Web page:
This week we'll share some photographs taken by Hal Miller, Rhoda Wallace and festival Pea-R man magnifico Bill Dailey, who wrote most of the words that follow...

First, there's Erica Butler of Springhill, Louisiana. She's the current ladies champ and world record holder. Has won it the past two years. In 2005, the then 18-year-old stunned the tiller racing world with a time almost as good as the guys', 200 feet in 6.19 seconds. (Photo by Bill Dailey.)

Then there's Lauri Waller of Parkers Chapel, Arkansas. She won the ladies division the first three years it was in existence, and was renown for her tiller control, though being just a tiny slip of a lady. (Photo by Hal Miller.)

Wednesday, June 13, 2007

Four-day vacay


I am out of the loop for a couple of days, vacationing in beautiful Broadmoor. Nice work if you can get it. I feel like a friend of mine who skipped work last month and called to tell me it was because he had "anal glaucoma -- I just can't see my butt going to work today."

In the meanwhile, Ernest T. is our most recent contest winner (see previous post and comments). While his wasn't the only correct answer, it was prompt, thorough, and he vowed to throw a rock through my window if he didn't win soon. So congrats to him and if he sends me an address I will mail him his prize, which won't be money even though I am fully aware that he's saving up for a new gold tooth.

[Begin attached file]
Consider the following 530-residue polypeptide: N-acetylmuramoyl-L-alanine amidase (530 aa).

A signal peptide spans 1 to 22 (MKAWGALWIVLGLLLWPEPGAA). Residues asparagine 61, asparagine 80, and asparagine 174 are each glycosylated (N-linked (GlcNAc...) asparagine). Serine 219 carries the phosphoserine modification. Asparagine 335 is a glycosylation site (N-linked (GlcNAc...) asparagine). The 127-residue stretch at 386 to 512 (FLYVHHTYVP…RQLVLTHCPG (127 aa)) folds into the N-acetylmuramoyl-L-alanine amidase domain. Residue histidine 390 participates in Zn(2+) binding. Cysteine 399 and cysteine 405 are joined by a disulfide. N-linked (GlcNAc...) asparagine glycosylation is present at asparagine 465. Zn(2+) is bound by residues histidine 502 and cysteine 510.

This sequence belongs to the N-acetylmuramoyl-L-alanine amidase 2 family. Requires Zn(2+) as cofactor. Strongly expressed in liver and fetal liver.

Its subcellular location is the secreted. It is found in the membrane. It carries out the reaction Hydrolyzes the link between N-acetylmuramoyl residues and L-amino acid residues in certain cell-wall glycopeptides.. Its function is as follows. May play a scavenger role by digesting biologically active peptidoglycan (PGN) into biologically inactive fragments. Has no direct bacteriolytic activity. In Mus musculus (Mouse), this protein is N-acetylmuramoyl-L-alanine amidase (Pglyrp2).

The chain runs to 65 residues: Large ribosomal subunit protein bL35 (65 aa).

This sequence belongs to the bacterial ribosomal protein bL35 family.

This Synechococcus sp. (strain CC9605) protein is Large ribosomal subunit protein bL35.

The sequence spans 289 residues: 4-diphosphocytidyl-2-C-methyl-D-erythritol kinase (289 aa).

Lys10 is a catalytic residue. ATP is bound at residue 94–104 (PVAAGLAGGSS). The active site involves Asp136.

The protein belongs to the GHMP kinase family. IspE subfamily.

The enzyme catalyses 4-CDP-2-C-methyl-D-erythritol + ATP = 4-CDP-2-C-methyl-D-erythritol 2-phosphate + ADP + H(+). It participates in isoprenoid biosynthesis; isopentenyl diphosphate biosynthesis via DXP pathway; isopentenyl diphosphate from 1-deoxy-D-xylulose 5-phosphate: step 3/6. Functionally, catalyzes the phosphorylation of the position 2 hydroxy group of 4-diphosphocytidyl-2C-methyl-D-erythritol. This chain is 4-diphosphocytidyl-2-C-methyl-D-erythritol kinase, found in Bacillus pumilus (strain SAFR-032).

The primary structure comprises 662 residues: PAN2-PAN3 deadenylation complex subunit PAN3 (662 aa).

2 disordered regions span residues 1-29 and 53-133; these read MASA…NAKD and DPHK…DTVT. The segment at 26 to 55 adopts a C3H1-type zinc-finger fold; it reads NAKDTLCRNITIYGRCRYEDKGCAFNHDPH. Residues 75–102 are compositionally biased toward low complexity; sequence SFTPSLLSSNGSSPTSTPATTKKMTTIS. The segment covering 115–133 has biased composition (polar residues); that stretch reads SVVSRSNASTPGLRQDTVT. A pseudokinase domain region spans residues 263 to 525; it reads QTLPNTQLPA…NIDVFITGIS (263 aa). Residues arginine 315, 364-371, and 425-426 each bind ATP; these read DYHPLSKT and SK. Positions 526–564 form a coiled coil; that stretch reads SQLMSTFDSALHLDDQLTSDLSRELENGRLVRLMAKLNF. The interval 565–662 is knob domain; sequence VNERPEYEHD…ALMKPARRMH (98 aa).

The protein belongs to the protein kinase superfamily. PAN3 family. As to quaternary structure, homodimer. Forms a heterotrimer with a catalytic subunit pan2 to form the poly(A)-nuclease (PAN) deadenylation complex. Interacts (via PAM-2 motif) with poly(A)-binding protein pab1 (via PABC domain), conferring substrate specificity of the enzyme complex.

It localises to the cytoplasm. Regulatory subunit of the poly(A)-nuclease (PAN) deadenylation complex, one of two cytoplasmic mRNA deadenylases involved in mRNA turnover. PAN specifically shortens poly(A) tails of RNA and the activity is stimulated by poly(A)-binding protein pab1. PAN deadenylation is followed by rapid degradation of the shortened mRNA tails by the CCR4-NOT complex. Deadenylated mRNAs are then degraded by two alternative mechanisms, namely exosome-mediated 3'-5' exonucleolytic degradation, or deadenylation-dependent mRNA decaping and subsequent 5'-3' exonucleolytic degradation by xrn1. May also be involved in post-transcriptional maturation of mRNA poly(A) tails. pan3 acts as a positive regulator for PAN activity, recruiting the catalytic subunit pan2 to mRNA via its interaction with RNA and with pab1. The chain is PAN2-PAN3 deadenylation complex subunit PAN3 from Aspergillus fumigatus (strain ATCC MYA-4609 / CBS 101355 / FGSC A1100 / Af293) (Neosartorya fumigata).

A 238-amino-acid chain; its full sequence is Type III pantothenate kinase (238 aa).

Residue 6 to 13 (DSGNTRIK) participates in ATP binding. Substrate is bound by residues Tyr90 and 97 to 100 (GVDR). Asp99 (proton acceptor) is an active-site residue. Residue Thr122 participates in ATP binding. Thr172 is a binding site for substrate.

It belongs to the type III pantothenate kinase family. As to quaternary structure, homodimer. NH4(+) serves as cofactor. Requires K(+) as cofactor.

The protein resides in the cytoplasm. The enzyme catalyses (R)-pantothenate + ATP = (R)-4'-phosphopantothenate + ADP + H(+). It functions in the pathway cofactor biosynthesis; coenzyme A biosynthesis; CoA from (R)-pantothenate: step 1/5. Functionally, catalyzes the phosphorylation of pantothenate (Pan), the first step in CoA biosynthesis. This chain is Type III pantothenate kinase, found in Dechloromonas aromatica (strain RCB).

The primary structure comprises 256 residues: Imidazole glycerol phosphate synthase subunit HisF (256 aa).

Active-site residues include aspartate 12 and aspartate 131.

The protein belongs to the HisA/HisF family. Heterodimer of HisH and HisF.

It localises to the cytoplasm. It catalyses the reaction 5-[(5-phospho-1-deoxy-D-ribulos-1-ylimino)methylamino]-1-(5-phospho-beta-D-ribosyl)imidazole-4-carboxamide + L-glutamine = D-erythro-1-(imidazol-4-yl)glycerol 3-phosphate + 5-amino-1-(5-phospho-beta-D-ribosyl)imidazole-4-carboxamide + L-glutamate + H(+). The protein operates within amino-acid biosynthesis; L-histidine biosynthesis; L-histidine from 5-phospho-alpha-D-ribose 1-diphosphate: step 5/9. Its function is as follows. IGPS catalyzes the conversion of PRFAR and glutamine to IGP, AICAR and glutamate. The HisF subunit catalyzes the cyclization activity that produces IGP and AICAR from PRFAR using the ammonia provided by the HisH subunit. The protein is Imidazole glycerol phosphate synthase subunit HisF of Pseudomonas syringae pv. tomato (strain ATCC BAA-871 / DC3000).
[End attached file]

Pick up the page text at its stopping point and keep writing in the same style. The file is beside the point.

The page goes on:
To hold you over, and in keeping with the vacation theme, here's A LETTER FROM BARNEY TO ANDY...

Dear Andy:

It certainly is exciting up here in Raleigh. Really having a ball. My head hasn't hit the pillow before 11:15 since I got here. Catching all the shows. Saw that Italian picture that we read about in the paper, "Bread, Love and Beans," and it was plenty risque, let me tell you.

The food here in the cafeteria is teriffic, and I've been eating up a storm. The breakfast special is unbelievable: three hot cakes, two strips of bacon, one egg -- any style -- juice, and coffee, all for 35 cents. It's served only between 5:00 and 6:00 a.m., but I can't sleep anyway.

I ran into a fellow on the street the other day who tried to sell me an iron deer for my front lawn, but I don't know.

Well, it's almost 5:00, so I better get down to breakfast. Love to Aunt Bee, Opie, Floyd, Goober, and all the boys.